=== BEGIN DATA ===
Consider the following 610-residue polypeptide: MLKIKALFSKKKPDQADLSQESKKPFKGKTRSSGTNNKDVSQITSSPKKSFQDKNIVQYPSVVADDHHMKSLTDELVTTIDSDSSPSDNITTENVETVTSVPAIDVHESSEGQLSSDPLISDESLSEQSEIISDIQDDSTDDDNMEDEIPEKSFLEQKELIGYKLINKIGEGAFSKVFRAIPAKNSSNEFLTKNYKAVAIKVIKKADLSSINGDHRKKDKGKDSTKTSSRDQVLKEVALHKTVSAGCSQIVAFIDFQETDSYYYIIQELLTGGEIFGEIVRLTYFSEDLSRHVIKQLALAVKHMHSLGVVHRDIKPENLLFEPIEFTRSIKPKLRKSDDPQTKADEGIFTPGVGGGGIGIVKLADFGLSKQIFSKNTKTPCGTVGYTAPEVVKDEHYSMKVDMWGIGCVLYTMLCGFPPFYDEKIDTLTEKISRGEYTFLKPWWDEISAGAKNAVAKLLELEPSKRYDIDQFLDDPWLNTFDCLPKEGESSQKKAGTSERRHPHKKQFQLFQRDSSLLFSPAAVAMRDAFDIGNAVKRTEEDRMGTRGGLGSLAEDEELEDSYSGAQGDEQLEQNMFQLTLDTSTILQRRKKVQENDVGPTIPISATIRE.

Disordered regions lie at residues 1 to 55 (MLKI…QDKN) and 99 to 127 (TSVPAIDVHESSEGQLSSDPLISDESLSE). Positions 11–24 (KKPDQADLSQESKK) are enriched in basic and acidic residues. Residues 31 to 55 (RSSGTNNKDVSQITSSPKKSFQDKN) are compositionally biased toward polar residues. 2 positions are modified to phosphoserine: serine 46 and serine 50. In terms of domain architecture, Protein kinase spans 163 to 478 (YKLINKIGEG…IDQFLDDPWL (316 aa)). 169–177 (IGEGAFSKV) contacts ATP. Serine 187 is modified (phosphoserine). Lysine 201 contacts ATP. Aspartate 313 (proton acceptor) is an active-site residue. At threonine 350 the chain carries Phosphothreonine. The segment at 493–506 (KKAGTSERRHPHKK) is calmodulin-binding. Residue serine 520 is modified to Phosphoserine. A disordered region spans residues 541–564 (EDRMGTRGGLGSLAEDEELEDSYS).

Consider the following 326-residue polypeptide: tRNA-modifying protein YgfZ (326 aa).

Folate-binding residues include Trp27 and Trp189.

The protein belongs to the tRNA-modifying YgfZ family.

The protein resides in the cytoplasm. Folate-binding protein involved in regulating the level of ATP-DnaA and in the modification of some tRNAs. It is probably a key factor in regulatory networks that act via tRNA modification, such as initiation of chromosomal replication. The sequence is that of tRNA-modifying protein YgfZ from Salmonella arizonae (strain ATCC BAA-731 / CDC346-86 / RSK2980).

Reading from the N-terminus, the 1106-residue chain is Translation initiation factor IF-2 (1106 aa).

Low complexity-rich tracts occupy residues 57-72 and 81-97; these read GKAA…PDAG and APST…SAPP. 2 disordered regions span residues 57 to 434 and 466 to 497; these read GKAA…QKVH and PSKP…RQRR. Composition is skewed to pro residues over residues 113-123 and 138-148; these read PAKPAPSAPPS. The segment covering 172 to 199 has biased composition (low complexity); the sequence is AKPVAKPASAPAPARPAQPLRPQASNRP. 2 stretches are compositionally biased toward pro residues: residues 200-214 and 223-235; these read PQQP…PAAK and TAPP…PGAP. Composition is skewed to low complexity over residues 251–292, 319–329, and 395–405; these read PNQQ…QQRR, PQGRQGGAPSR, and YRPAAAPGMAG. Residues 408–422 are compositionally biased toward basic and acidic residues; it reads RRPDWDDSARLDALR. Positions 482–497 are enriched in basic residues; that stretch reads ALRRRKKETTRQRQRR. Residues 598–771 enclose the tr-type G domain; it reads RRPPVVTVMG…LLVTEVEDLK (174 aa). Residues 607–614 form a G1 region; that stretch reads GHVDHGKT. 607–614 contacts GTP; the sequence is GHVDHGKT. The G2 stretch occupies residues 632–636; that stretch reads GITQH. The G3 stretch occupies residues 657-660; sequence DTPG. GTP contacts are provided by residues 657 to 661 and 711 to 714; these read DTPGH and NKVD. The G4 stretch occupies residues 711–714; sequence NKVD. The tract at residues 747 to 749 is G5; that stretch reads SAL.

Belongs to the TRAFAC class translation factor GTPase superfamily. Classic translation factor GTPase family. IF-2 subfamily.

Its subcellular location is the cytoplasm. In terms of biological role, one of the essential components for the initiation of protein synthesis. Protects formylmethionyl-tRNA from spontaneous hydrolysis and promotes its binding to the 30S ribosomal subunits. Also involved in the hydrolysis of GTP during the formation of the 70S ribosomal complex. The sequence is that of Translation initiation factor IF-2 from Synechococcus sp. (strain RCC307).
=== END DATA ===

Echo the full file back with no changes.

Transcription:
Consider the following 610-residue polypeptide: MLKIKALFSKKKPDQADLSQESKKPFKGKTRSSGTNNKDVSQITSSPKKSFQDKNIVQYPSVVADDHHMKSLTDELVTTIDSDSSPSDNITTENVETVTSVPAIDVHESSEGQLSSDPLISDESLSEQSEIISDIQDDSTDDDNMEDEIPEKSFLEQKELIGYKLINKIGEGAFSKVFRAIPAKNSSNEFLTKNYKAVAIKVIKKADLSSINGDHRKKDKGKDSTKTSSRDQVLKEVALHKTVSAGCSQIVAFIDFQETDSYYYIIQELLTGGEIFGEIVRLTYFSEDLSRHVIKQLALAVKHMHSLGVVHRDIKPENLLFEPIEFTRSIKPKLRKSDDPQTKADEGIFTPGVGGGGIGIVKLADFGLSKQIFSKNTKTPCGTVGYTAPEVVKDEHYSMKVDMWGIGCVLYTMLCGFPPFYDEKIDTLTEKISRGEYTFLKPWWDEISAGAKNAVAKLLELEPSKRYDIDQFLDDPWLNTFDCLPKEGESSQKKAGTSERRHPHKKQFQLFQRDSSLLFSPAAVAMRDAFDIGNAVKRTEEDRMGTRGGLGSLAEDEELEDSYSGAQGDEQLEQNMFQLTLDTSTILQRRKKVQENDVGPTIPISATIRE.

Disordered regions lie at residues 1 to 55 (MLKI…QDKN) and 99 to 127 (TSVPAIDVHESSEGQLSSDPLISDESLSE). Positions 11–24 (KKPDQADLSQESKK) are enriched in basic and acidic residues. Residues 31 to 55 (RSSGTNNKDVSQITSSPKKSFQDKN) are compositionally biased toward polar residues. 2 positions are modified to phosphoserine: serine 46 and serine 50. In terms of domain architecture, Protein kinase spans 163 to 478 (YKLINKIGEG…IDQFLDDPWL (316 aa)). 169–177 (IGEGAFSKV) contacts ATP. Serine 187 is modified (phosphoserine). Lysine 201 contacts ATP. Aspartate 313 (proton acceptor) is an active-site residue. At threonine 350 the chain carries Phosphothreonine. The segment at 493–506 (KKAGTSERRHPHKK) is calmodulin-binding. Residue serine 520 is modified to Phosphoserine. A disordered region spans residues 541–564 (EDRMGTRGGLGSLAEDEELEDSYS).

Consider the following 326-residue polypeptide: tRNA-modifying protein YgfZ (326 aa).

Folate-binding residues include Trp27 and Trp189.

The protein belongs to the tRNA-modifying YgfZ family.

The protein resides in the cytoplasm. Folate-binding protein involved in regulating the level of ATP-DnaA and in the modification of some tRNAs. It is probably a key factor in regulatory networks that act via tRNA modification, such as initiation of chromosomal replication. The sequence is that of tRNA-modifying protein YgfZ from Salmonella arizonae (strain ATCC BAA-731 / CDC346-86 / RSK2980).

Reading from the N-terminus, the 1106-residue chain is Translation initiation factor IF-2 (1106 aa).

Low complexity-rich tracts occupy residues 57-72 and 81-97; these read GKAA…PDAG and APST…SAPP. 2 disordered regions span residues 57 to 434 and 466 to 497; these read GKAA…QKVH and PSKP…RQRR. Composition is skewed to pro residues over residues 113-123 and 138-148; these read PAKPAPSAPPS. The segment covering 172 to 199 has biased composition (low complexity); the sequence is AKPVAKPASAPAPARPAQPLRPQASNRP. 2 stretches are compositionally biased toward pro residues: residues 200-214 and 223-235; these read PQQP…PAAK and TAPP…PGAP. Composition is skewed to low complexity over residues 251–292, 319–329, and 395–405; these read PNQQ…QQRR, PQGRQGGAPSR, and YRPAAAPGMAG. Residues 408–422 are compositionally biased toward basic and acidic residues; it reads RRPDWDDSARLDALR. Positions 482–497 are enriched in basic residues; that stretch reads ALRRRKKETTRQRQRR. Residues 598–771 enclose the tr-type G domain; it reads RRPPVVTVMG…LLVTEVEDLK (174 aa). Residues 607–614 form a G1 region; that stretch reads GHVDHGKT. 607–614 contacts GTP; the sequence is GHVDHGKT. The G2 stretch occupies residues 632–636; that stretch reads GITQH. The G3 stretch occupies residues 657-660; sequence DTPG. GTP contacts are provided by residues 657 to 661 and 711 to 714; these read DTPGH and NKVD. The G4 stretch occupies residues 711–714; sequence NKVD. The tract at residues 747 to 749 is G5; that stretch reads SAL.

Belongs to the TRAFAC class translation factor GTPase superfamily. Classic translation factor GTPase family. IF-2 subfamily.

Its subcellular location is the cytoplasm. In terms of biological role, one of the essential components for the initiation of protein synthesis. Protects formylmethionyl-tRNA from spontaneous hydrolysis and promotes its binding to the 30S ribosomal subunits. Also involved in the hydrolysis of GTP during the formation of the 70S ribosomal complex. The sequence is that of Translation initiation factor IF-2 from Synechococcus sp. (strain RCC307).